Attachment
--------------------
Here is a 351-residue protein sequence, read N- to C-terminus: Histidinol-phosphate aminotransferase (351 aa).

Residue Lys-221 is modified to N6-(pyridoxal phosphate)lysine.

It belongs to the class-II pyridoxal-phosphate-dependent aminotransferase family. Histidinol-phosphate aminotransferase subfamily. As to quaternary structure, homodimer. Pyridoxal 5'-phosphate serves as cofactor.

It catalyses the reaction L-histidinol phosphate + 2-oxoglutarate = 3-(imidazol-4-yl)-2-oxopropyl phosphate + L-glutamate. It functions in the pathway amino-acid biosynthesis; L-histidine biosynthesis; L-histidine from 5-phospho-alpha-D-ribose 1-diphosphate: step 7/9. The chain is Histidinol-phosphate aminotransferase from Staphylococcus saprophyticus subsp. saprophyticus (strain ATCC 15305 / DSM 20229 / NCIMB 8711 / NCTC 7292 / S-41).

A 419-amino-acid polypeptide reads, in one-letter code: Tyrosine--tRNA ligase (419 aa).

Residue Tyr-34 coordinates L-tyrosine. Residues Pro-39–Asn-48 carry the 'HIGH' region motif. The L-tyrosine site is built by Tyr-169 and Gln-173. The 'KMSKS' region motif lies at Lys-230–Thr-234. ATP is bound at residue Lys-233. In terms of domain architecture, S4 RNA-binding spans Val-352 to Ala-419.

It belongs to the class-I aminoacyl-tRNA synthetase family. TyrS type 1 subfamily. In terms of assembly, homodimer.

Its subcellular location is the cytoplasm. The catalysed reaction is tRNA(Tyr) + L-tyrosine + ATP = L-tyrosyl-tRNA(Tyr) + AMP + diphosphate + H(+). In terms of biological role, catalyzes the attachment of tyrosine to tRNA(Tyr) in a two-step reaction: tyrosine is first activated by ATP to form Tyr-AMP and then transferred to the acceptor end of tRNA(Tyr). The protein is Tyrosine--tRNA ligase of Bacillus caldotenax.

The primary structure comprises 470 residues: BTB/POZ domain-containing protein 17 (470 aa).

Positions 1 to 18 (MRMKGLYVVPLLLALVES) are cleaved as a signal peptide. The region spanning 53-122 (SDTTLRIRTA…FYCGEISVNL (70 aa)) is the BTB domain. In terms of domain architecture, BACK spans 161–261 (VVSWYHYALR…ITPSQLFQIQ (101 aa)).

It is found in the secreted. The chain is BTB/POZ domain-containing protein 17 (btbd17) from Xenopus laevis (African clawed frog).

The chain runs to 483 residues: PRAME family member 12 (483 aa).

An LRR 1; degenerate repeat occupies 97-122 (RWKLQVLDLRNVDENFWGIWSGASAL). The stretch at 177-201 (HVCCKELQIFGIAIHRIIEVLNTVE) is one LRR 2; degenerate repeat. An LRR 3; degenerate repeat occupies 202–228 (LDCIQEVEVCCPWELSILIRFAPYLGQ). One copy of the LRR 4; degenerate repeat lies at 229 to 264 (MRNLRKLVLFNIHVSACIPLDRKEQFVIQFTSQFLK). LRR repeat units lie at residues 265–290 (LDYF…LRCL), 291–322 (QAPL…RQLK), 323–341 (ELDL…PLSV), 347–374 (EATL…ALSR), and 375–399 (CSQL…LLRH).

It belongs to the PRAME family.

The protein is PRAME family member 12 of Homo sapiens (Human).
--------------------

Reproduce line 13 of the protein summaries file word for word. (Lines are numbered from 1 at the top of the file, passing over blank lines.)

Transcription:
An LRR 1; degenerate repeat occupies 97-122 (RWKLQVLDLRNVDENFWGIWSGASAL). The stretch at 177-201 (HVCCKELQIFGIAIHRIIEVLNTVE) is one LRR 2; degenerate repeat. An LRR 3; degenerate repeat occupies 202–228 (LDCIQEVEVCCPWELSILIRFAPYLGQ). One copy of the LRR 4; degenerate repeat lies at 229 to 264 (MRNLRKLVLFNIHVSACIPLDRKEQFVIQFTSQFLK). LRR repeat units lie at residues 265–290 (LDYF…LRCL), 291–322 (QAPL…RQLK), 323–341 (ELDL…PLSV), 347–374 (EATL…ALSR), and 375–399 (CSQL…LLRH).